Figure 1 Intra-op demonstration of the AccuFill® and BMAC mixture. Normal color is white when hydrated with NSS.

This technique has been reported on by the senior author, with application to foot and ankle,  as well as others for use in the knee [2,11,13].

With the new proposed technique, BMA is harvested from the surgeons’ location of choice (distal tibia, proximal tibia, calcaneus, iliac crest). The senior author typically uses the distal tibia unless contraindicated. The BMA is harvested using the Biomet BioCUETM (Zimmer-Biomet, Inc, Warsaw, IN) system. This process includes mixing 5-cc of the anticoagulant citrate dextrose solution formula-A (ACD-A) with each 25-cc of bone marrow aspirated. A trochar is tamped into the location of harvest, 30 cc syringe attached to the luer-lock, and constant back-pressure is applied to the syringe until 25-cc’s of blood is aspirated (30-cc fluid total). The solution is spun down per protocol into a BMAC product.

When ready, the BMAC is placed back onto the surgical table. The AccuFill® kit is opened and slowly the BMAC is mixed with the CaP powder (Figure 1).


Figure 2 Mixing AccuFill® with NSS and BMAC results in small crystal precipitate formation which can clog the injection syringe.

Reconstitution should be performed slowly with gradual addition of the liquid BMAC until the desired consistency is achieved. This amount will be more variable from case to case compared to the normal process which we typically find uses 3.2-cc of NSS. Differences in BMA/BMAC from patient to patient (cell concentration and density) as well as the overall increased viscosity of BMAC over NSS typically results in more marrow liquid volume than NSS to be utilized. We have seen ranges from 3.5 – 4.2cc of BMAC per standard 5cc of CaP. Once the desired consistency is achieved, the material is then prepared and injected into the BML per normal protocol. The surgeon should appreciate the blushing effect as the material interdigitates within the cancellous bone and BML. Side table analysis shows a similar 10 minute hardening time once components are combined to give an estimate of handling and waiting time before cannulated drills are removed from the bone.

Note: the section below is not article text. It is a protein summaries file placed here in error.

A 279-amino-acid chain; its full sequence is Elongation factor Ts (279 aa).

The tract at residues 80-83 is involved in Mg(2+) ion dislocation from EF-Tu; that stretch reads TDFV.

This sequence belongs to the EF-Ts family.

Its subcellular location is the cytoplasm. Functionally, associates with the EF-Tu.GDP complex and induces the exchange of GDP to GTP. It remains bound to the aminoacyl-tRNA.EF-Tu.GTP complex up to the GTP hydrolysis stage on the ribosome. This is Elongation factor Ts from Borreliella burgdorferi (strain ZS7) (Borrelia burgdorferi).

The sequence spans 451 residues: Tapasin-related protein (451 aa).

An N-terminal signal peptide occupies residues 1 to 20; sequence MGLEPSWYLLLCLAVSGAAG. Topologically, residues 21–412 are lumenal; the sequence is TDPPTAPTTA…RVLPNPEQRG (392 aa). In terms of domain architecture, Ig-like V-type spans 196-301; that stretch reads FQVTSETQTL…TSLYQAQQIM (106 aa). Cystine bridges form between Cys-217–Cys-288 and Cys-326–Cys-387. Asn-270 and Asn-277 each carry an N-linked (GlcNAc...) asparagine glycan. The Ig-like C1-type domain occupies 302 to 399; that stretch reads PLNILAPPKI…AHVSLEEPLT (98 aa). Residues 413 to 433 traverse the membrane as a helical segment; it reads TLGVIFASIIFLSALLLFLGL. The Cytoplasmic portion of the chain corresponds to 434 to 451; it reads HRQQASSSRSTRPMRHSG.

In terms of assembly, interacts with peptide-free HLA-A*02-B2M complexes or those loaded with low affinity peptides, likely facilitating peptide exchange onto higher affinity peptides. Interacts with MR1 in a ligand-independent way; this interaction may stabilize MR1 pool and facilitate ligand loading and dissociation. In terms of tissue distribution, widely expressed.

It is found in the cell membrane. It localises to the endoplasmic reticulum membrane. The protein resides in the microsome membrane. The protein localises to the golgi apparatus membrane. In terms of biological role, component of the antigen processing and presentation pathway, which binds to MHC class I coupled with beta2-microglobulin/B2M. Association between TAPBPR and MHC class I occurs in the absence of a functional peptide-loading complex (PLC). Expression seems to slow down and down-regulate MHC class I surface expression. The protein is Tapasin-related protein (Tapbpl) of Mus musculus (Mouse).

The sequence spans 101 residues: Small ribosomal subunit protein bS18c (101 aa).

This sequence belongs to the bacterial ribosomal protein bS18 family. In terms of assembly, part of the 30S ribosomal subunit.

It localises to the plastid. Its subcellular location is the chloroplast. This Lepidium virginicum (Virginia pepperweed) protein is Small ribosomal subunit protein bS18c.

Some keys to the technique include:

  1. Do not mix NSS and BMAC into the CaP. This results in formation of small precipitated crystals that will clog the syringe during injection. (Figure 2) Use either NSS or BMAC.
  2. One filled syringe of BMAC/CaP could be saved and placed in a basin of warm NSS to mimic the curing process (addition of heat) to approximate the time to hardening for determining cannulated drill removal.

Case Report

A 26-year-old female presented to the office with complaint of left ankle pain. She had been in a motor vehicle accident two years prior but had not sustained any fractures on her emergency department evaluation despite pain and bruising to the ankle. She underwent a period of protected weight-bearing, physical therapy, and discharge to resume normal activities. Due to continued discomfort, she underwent left ankle arthroscopy and lateral ankle ligament stabilization one year later. Still with continued daily pain on weight-bearing to the ankle one year after the surgical intervention, she ended up seeing the senior author (J.R.M.) for evaluation.

Physical exam noted pain on palpation of the medial and lateral malleoli, the anterior joint line, and deep palpation to the ankle gutters. There was also a decrease in ankle dorsiflexion. Suspecting a possible osteochondral lesion or BML, an MRI was ordered. The results demonstrated a low T1 / high T2 signal in the lateral and central-medial aspect of the talar dome, indicative of a BML. (Figure 3) Conservative and surgical options were presented to the patient and she opted for SCP® of the talar dome with BMAC.